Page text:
Depressive symptoms, major depressive episode and cognition in the elderly: the three-city study.Neuroepidemiology. 2007; 28(2):101-8.N
The relationship between depression and dementia in the elderly has been extensively studied but the tools used to define depressed subjects are heterogeneous between studies. The objective of this study was to examine the relationship between depression and cognitive performances by using multiple measures of depressive state.
A sample of 7,869 nondemented community-dwelling persons aged >or=65 years participated in the study. Depressive symptoms were evaluated by the Center for Epidemiological Study Depression Scale and the Mini-International Neuropsychiatric Interview was used to assess history of major depressive episodes (MDE). Cognitive function was evaluated by several tests including the Mini-Mental State Examination (MMSE), Trail Making Test, Isaacs Set Test and Benton Visual Retention Test.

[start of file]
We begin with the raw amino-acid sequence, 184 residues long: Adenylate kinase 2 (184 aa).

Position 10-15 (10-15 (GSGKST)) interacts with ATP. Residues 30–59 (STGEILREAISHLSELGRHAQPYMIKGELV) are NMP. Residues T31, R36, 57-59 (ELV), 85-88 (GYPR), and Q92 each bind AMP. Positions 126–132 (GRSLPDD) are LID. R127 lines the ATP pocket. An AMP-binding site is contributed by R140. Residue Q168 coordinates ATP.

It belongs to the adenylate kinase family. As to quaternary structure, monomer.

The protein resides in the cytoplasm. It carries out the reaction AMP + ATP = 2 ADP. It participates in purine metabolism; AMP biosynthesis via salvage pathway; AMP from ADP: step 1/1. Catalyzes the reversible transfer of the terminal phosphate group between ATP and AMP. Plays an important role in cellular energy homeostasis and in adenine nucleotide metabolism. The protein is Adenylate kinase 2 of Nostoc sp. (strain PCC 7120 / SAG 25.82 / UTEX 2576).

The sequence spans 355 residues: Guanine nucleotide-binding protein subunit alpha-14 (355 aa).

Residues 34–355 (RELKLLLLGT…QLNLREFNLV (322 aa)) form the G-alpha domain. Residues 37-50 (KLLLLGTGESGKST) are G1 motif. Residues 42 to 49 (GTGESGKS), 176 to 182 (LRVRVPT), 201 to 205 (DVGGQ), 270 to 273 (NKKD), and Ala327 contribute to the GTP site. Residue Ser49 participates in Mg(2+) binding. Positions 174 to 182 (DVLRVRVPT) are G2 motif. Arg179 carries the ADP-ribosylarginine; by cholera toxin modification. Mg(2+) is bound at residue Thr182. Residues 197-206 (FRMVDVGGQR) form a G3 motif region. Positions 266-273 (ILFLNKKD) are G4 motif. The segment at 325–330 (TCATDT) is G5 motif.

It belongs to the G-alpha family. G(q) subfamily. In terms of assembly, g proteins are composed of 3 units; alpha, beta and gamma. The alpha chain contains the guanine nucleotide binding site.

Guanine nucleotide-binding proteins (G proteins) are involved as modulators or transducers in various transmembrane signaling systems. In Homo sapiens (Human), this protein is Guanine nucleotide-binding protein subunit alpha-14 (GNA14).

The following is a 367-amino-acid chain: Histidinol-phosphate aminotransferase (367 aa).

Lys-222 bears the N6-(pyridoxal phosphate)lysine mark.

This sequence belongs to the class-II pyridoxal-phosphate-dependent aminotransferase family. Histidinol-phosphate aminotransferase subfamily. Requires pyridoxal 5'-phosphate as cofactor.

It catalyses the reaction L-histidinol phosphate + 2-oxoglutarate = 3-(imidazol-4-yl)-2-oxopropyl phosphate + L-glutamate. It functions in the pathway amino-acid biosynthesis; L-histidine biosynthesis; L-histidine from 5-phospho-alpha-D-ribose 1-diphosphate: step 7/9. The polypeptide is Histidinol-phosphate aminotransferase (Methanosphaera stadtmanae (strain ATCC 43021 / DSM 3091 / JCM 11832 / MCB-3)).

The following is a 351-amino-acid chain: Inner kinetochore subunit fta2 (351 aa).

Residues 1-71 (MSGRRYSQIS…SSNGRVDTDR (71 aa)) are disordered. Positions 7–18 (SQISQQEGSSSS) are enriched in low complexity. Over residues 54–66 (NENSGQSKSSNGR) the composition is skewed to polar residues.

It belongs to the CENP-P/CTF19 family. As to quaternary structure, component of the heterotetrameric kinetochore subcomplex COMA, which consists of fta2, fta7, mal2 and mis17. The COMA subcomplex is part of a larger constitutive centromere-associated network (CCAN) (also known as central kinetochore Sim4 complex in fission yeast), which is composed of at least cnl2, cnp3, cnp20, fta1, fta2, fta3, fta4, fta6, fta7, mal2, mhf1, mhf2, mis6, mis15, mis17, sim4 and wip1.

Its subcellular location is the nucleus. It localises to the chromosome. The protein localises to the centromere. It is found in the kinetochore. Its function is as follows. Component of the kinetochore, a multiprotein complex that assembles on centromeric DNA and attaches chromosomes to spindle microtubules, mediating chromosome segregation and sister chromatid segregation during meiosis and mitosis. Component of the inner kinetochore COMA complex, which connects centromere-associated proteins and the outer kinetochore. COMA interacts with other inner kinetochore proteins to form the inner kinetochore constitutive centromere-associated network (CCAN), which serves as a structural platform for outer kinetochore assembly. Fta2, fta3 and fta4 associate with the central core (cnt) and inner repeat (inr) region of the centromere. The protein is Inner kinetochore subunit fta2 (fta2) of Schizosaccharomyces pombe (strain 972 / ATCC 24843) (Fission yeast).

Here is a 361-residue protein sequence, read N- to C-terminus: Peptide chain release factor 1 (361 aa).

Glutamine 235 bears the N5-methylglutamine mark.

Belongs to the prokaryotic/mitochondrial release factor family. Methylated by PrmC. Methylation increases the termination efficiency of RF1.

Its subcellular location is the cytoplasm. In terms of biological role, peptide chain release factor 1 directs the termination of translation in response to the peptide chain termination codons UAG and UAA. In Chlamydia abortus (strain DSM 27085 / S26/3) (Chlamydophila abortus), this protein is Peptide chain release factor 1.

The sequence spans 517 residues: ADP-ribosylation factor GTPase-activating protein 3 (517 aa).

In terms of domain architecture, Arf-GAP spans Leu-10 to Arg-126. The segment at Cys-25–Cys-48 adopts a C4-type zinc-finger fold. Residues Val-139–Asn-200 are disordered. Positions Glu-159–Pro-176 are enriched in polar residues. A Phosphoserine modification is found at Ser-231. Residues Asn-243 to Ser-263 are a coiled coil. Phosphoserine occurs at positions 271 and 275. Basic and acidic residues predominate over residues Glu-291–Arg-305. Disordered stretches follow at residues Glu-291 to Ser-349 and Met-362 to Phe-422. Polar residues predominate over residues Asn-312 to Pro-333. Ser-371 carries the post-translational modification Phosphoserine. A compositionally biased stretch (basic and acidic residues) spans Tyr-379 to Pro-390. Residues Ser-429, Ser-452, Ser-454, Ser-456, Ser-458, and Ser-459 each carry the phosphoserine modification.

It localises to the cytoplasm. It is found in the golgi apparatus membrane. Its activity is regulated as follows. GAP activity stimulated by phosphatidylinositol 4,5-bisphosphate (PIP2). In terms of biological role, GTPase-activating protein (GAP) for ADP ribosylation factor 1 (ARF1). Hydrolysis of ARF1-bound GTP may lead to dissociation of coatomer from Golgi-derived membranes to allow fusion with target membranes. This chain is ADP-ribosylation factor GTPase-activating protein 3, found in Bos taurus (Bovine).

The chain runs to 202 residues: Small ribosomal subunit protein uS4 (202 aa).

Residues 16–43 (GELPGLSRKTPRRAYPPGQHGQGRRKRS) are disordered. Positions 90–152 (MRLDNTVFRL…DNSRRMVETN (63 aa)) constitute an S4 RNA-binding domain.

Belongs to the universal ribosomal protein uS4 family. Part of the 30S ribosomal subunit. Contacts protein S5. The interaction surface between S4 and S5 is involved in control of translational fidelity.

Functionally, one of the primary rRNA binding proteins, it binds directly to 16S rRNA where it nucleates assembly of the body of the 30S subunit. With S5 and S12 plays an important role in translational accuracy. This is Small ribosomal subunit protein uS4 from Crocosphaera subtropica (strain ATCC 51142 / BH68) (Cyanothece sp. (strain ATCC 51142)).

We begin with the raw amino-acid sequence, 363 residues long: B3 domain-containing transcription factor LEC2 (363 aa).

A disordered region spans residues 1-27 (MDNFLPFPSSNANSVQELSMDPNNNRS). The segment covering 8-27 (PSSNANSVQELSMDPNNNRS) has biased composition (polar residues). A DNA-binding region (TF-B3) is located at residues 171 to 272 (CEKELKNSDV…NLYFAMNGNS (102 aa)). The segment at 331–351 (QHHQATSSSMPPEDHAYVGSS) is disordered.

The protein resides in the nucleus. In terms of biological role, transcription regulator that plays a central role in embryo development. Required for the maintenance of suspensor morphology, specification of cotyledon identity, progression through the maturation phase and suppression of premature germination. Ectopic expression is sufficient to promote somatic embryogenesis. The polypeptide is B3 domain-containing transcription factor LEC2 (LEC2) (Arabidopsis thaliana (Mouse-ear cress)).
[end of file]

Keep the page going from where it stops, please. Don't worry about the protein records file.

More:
When studied in separate models, depressive symptoms were significantly related to lower cognitive performances for all neuropsychological tests after adjusting for potential confounders (p<0.0001), whereas subjects with current MDE had significantly lower performances in MMSE and Isaacs Set Test. When studied concomitantly, only high levels of depressive symptoms were related to lower cognitive performance, whereas existence of MDE (past or current) was no longer associated with cognitive performances.
These data suggest that once current depressive symptoms are taken into account, major depression (past or current) is not associated with lower cognitive performances in a community-based sample of elderly people aged >or=65 years.